Last updated: 
6 October 2020

A design right protects the overall visual appearance of new and distinctive products.

The overall visual appearance can be a combination of visual features including:

  • shape
  • colour
  • configuration
  • pattern
  • ornamentation.

What design rights protect

A design right aims to protect the visual appearance of a whole product that:

  • has physical and tangible form
  • is manufactured or handmade
  • is produced on a commercial scale.

Here are some examples of designs protected with a design right:

Design number 201214421: Tractor
Design number 201415788: Kettle
Design number 201216320: Tyre for automobile
Design number 201316090: Chair
Design number 201912943: A dress
Design number 201311560: Chocolate

Don’t go public too soon

To have the best chance of protecting your design, you must keep it a secret until you have applied.

Even posting one picture on social media could make it difficult for you to claim a design right and enforce it.

What design rights don’t protect

Design rights don't protect:

  • designs with no physical form, such as concepts, processes and computer graphics
  • how your product works
  • the materials used in your product
  • the size of your product
  • the brand name or logo you have developed for your product
  • partial design features of a product
  • the visual appearance of your product changing over time.

Here are some examples of designs you cannot protect using design rights:

DRP example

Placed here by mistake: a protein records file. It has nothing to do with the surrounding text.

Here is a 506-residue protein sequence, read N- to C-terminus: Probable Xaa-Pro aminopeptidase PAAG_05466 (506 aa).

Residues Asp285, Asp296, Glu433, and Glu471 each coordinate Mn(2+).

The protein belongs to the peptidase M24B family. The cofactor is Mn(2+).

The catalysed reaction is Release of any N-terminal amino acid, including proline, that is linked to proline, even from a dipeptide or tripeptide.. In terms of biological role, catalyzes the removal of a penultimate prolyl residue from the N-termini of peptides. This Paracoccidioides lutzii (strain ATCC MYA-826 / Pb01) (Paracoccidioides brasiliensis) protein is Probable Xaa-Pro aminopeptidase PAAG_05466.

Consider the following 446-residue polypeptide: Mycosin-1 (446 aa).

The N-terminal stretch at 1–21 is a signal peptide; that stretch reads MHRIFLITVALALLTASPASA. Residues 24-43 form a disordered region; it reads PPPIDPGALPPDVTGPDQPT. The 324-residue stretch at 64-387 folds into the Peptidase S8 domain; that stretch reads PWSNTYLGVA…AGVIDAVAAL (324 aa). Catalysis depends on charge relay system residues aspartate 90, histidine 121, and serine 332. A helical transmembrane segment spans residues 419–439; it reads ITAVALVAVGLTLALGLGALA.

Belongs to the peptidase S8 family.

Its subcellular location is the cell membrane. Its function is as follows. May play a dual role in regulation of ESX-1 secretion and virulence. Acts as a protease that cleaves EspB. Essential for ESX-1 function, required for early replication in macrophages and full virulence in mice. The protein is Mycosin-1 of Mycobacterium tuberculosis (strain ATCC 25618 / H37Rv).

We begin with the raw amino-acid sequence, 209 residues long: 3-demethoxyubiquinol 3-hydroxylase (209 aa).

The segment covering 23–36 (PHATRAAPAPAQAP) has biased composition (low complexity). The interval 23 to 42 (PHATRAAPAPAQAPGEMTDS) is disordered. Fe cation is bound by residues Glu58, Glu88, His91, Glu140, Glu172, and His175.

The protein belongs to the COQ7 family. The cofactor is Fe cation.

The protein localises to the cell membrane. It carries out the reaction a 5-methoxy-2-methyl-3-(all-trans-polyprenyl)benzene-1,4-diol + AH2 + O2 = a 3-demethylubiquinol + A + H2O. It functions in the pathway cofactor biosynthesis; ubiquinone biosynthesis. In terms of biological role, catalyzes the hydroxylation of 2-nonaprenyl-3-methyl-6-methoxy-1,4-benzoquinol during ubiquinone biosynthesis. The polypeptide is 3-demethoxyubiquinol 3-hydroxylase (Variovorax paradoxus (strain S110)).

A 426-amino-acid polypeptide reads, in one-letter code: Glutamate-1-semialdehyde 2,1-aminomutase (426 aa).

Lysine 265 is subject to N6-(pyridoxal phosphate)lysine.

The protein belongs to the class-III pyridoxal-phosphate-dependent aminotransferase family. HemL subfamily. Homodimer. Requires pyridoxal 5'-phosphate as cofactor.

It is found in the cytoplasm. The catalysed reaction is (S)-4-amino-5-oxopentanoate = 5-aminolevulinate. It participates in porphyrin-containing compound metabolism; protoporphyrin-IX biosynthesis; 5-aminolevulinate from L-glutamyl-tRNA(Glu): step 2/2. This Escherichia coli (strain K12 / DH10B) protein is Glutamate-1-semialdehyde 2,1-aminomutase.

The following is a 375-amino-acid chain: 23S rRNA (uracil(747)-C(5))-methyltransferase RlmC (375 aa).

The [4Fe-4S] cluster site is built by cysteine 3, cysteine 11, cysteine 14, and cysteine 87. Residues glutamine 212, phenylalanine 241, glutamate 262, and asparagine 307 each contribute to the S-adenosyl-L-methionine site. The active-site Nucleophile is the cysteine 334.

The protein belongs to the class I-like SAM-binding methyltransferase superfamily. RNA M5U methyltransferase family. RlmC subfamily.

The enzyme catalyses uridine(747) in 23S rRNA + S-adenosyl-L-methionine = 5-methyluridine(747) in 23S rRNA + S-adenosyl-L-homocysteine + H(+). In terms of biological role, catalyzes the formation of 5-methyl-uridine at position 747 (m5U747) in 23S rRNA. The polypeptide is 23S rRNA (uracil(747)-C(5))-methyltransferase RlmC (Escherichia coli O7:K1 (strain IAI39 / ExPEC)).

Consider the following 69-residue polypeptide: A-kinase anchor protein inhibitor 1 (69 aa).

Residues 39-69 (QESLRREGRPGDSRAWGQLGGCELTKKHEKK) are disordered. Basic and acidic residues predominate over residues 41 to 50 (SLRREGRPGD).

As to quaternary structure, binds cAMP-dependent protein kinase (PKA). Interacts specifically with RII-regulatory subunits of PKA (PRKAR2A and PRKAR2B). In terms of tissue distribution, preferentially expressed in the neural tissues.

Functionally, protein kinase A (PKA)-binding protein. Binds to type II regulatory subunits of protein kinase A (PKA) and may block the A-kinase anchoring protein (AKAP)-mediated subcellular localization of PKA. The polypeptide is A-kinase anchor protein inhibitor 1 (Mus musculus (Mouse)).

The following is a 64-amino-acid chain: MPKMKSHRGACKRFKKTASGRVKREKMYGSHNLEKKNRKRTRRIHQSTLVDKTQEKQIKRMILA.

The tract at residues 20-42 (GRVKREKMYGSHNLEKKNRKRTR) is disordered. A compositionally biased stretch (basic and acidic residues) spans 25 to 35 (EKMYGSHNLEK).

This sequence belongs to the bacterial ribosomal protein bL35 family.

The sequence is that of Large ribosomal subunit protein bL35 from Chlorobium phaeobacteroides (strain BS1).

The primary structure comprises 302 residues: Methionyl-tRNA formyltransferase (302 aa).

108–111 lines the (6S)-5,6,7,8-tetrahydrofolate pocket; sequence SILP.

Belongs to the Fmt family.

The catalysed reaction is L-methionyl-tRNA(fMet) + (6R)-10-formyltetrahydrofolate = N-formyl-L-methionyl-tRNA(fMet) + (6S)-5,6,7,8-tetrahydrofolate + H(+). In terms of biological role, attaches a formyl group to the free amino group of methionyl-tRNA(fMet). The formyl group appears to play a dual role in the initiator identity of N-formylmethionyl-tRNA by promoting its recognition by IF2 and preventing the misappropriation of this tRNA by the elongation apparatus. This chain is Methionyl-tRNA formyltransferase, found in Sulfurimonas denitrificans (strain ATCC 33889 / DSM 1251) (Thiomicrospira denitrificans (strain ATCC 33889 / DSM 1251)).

Brand name and logo

DRP example

The materials used in your product

DRP example

Partial design features of a product

DRP example


DRP example

How it works

DRP example

Service design

Designs you can’t register

Some designs can't be legally protected with a design right. These include:

Designs which use the word ‘ANZAC’ can’t be legally protected without permission from a relevant authority.

Indigenous Knowledge

Indigenous Knowledge is a term that covers the traditional knowledge and traditional cultural expressions of Aboriginal and Torres Strait Islander people. These include the skills, techniques and practices that Aboriginal and Torres Strait Islander people develop, nurture and pass on through generations.

If your design uses something from an Aboriginal or Torres Strait Islander person, community or nation such as words, images or knowledge, or in a similar style, you may be drawing on Indigenous Knowledge. The misuse of Indigenous Knowledge can be disrespectful and offensive. It can undermine cultural practices and may also affect the economic opportunities available to Aboriginal and Torres Strait Islander communities.

Learn more about Indigenous Knowledge.

Designs legislation

The legislation which governs the Australian design rights system is: